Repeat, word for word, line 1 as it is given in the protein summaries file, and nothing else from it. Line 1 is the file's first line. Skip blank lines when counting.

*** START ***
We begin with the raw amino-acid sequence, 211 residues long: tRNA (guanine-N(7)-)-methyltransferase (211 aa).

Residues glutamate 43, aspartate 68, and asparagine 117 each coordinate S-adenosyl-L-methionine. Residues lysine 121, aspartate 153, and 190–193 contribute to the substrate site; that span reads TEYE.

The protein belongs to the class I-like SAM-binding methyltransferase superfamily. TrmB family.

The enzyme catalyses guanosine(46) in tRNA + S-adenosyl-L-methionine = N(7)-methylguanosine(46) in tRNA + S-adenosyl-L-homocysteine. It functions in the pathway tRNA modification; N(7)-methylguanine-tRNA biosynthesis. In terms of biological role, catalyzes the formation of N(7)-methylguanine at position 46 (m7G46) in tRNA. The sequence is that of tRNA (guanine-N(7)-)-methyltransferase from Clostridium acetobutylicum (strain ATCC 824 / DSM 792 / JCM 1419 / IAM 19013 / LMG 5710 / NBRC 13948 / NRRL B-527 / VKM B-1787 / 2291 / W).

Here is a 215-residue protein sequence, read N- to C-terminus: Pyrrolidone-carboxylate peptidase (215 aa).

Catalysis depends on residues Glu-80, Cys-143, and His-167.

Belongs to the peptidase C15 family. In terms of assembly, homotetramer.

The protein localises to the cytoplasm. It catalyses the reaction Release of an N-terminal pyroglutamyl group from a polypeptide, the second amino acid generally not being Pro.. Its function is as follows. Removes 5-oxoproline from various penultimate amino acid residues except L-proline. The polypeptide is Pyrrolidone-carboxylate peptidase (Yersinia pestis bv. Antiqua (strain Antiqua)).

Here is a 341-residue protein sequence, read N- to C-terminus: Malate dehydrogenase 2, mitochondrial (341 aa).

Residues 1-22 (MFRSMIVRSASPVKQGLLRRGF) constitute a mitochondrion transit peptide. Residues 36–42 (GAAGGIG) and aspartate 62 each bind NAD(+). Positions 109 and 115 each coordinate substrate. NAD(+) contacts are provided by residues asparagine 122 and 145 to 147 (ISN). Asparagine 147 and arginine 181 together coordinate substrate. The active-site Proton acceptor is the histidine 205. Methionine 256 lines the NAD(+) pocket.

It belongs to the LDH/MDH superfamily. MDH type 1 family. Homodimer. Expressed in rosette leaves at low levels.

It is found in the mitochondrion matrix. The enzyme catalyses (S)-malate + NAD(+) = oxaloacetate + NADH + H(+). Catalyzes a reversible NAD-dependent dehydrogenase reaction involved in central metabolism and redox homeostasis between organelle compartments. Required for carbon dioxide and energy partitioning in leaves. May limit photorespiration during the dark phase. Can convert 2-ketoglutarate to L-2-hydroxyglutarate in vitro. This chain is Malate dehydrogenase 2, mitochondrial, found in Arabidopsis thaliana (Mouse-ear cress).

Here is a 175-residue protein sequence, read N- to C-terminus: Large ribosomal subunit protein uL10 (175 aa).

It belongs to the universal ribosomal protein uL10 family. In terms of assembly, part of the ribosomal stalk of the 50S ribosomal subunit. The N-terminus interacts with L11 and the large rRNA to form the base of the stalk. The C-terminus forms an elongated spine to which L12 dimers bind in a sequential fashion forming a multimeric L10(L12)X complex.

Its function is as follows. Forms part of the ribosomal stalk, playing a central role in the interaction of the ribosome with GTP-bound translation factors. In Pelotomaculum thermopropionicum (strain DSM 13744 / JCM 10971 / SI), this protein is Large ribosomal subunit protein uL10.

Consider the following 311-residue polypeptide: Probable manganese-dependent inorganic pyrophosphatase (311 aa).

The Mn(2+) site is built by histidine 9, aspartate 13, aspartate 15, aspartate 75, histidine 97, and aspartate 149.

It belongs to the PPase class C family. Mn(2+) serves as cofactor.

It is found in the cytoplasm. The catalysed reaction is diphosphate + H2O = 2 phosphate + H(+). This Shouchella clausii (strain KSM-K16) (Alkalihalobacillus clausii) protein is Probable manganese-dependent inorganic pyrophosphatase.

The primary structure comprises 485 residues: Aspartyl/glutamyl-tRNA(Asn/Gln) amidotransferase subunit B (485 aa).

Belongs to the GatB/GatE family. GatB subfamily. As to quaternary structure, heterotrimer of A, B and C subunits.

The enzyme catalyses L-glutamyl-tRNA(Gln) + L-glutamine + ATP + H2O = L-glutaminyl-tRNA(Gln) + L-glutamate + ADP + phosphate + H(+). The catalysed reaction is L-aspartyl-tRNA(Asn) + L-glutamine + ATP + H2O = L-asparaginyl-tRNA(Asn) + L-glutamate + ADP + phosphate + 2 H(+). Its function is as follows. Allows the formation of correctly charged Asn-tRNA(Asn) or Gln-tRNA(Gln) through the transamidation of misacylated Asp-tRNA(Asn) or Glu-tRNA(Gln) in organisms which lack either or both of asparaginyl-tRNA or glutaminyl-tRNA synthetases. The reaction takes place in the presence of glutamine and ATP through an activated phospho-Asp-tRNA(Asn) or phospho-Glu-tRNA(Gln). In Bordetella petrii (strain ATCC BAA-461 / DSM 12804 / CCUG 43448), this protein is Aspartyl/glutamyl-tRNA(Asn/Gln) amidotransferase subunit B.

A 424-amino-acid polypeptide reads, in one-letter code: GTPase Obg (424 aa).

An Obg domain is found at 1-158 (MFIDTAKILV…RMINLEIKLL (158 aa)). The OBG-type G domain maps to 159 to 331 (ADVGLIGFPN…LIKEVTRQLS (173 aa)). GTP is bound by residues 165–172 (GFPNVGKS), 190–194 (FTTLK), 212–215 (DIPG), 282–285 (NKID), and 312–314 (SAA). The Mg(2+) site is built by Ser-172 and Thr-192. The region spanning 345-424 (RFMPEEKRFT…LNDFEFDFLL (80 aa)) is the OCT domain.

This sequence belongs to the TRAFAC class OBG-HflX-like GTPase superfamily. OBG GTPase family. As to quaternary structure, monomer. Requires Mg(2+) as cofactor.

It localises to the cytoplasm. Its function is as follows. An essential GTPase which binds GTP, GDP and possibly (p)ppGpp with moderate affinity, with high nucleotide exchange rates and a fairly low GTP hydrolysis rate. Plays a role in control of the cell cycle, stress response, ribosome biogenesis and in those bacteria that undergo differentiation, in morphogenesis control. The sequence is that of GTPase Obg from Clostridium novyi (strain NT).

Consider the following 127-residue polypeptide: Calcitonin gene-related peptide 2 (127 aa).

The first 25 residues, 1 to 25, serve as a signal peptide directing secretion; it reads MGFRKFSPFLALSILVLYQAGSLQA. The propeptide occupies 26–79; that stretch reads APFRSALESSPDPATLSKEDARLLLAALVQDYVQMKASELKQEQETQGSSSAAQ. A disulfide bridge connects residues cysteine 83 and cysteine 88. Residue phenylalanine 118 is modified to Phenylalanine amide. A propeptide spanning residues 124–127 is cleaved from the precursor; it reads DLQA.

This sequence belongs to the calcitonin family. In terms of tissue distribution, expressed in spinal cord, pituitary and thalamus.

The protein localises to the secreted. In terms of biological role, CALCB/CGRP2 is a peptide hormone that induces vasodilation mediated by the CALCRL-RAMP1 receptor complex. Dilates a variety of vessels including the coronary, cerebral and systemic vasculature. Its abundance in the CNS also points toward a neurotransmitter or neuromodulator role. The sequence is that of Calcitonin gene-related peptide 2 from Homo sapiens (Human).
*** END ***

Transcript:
We begin with the raw amino-acid sequence, 211 residues long: tRNA (guanine-N(7)-)-methyltransferase (211 aa).